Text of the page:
1647 kilometers down; 336 to go. My ever-helpful Lonely Planet guide leads me to Hanoi’s train station for a ticket to Sapa, the mountain town nearest to Fansipan. A German woman, flanked by a careworn husband and two terrified-looking children, yells angrily at an attendant in the station's lobby. I shuffle past and board a railcar: room 4, number 14. Five hours on a cabin bed is easy; my bunkmates, a friendly, middle-aged Singaporean couple, tell me all about their love for cruising their Harley Davidsons through Thailand. Afterwards, I nestle under my sheets and even manage to get some much-needed sleep.

The final, 2-hour bus ride from our mountain train stop drops me off in the middle of quant Sapa, an old Bavarianesque vacation spot for French colonials. I easily find a $5 dollar-a-night lodging at the sparse, but cheerfully managed Pinocchio Hotel and stretch out on one of the three beds in my room. Success! I appreciate the fact that I am in Vietnam’s northern mountains with plenty of time left to get trekking Fansipan. Suddenly, 2,000 kilometers of cramped and uncertain travel seems well worth the trouble.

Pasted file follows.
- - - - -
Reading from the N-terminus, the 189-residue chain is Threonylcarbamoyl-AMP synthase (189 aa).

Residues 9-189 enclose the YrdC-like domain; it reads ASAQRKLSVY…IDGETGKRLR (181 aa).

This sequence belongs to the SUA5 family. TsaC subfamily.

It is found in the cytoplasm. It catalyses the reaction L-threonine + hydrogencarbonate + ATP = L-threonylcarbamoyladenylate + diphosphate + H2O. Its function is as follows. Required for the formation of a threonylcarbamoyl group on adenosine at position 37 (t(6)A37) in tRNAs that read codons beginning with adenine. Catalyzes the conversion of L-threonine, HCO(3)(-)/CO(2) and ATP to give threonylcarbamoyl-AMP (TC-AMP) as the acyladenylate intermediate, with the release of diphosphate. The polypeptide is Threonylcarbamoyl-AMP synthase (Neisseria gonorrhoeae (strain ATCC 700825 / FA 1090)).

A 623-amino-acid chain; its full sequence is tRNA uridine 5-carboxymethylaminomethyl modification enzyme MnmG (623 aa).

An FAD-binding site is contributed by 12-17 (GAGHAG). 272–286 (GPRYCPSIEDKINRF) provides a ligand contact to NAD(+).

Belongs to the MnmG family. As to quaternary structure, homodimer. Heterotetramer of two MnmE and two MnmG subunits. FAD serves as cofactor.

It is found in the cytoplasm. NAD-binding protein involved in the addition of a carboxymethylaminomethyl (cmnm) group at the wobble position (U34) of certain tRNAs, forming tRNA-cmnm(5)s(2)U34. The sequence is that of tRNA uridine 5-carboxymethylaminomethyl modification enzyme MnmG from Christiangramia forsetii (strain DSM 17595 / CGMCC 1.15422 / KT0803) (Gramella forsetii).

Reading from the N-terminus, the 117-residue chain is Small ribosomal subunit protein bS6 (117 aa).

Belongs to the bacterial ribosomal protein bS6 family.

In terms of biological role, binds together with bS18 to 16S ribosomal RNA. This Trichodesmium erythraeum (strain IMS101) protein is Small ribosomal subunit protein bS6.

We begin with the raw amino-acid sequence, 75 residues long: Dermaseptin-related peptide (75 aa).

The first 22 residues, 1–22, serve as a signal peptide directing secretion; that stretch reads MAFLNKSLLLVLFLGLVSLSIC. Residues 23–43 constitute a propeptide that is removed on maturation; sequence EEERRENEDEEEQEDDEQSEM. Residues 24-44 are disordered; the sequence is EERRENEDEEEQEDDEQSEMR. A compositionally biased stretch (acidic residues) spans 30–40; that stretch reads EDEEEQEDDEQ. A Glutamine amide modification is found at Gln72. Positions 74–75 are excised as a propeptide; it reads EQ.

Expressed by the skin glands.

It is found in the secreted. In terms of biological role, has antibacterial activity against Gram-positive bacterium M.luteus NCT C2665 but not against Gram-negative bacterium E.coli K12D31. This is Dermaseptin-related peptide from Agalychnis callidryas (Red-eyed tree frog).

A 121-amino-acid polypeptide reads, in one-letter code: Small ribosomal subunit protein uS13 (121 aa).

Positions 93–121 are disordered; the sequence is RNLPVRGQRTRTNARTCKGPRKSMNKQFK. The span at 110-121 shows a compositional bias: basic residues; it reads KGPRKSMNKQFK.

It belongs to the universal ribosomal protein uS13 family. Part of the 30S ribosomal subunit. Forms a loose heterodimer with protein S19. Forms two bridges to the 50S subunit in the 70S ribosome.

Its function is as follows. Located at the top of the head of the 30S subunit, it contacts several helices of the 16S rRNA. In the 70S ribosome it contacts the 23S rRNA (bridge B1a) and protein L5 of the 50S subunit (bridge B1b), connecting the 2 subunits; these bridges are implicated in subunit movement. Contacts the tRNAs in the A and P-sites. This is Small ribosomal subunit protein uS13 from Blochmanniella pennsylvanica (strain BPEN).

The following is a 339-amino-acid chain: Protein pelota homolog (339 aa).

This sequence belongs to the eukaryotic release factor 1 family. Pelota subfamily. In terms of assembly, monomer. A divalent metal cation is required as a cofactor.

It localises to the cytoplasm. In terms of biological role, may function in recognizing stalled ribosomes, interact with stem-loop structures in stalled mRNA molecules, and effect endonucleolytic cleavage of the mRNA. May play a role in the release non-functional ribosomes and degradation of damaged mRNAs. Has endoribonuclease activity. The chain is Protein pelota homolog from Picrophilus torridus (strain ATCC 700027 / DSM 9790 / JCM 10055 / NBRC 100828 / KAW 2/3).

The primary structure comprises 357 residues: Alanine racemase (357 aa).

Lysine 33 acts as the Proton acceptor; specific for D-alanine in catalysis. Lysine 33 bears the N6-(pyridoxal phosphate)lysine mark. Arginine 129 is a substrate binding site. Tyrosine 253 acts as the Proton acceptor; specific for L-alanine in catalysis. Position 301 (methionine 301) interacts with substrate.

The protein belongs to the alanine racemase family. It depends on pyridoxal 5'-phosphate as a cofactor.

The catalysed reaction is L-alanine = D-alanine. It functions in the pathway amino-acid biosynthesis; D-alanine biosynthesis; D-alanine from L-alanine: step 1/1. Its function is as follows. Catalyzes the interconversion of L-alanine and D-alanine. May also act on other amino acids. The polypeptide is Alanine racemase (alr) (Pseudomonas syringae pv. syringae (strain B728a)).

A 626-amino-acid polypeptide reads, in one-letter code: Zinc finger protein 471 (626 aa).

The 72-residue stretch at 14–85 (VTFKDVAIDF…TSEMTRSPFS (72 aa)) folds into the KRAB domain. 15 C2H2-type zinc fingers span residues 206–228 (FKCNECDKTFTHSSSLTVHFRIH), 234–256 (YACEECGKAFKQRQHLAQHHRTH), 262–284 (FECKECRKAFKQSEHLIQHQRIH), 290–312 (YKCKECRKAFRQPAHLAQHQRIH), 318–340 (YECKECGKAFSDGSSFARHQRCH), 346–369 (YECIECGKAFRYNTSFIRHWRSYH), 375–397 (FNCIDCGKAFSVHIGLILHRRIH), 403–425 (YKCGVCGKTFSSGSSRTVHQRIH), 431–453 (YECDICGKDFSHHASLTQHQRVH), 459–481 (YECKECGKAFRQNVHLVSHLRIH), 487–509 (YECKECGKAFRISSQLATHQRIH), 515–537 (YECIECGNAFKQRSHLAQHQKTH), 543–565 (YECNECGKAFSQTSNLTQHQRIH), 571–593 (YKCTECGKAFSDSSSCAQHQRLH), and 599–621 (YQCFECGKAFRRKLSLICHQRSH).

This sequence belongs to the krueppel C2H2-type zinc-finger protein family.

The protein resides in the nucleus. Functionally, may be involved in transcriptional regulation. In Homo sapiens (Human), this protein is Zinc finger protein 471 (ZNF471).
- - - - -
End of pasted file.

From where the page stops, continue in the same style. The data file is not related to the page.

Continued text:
Hiking the Fansipan Trail

At first, the trail descends down several steep drops into a shallow canyon and passes a drying streambed that reminds me of scenes from The Thin Red Line. The hardened clay ground makes for sturdy steps, but the trail is clearly not maintained. We constantly maneuver around washed-out gullies and clamber up near-vertical inclines. At the far end of the canyon, the path climbs relentlessly upwards. Chah bounces effortlessly from rock to rock and tells me about his family. Looking younger than I am, he already has a wife and several children; they live with his parents in a neighboring mountain village.

Fansipan (10,312ft.) is often called the rooftop of Southeast Asia, and I am almost completely unprepared physically for the hike. Lonely Planet advertises only two local backpacking options: a strenuous three-day trip and the exhausting two-day option. The day before, I strolled into a cavernous touring shop punctuated only by a small school desk and chair. The elfish man behind the desk offered an unexpected alternative: “Would you like to hike Fansipan in one day?” Not backpacking would render 80% of my luggage unnecessary, but why not? I take it as a dare.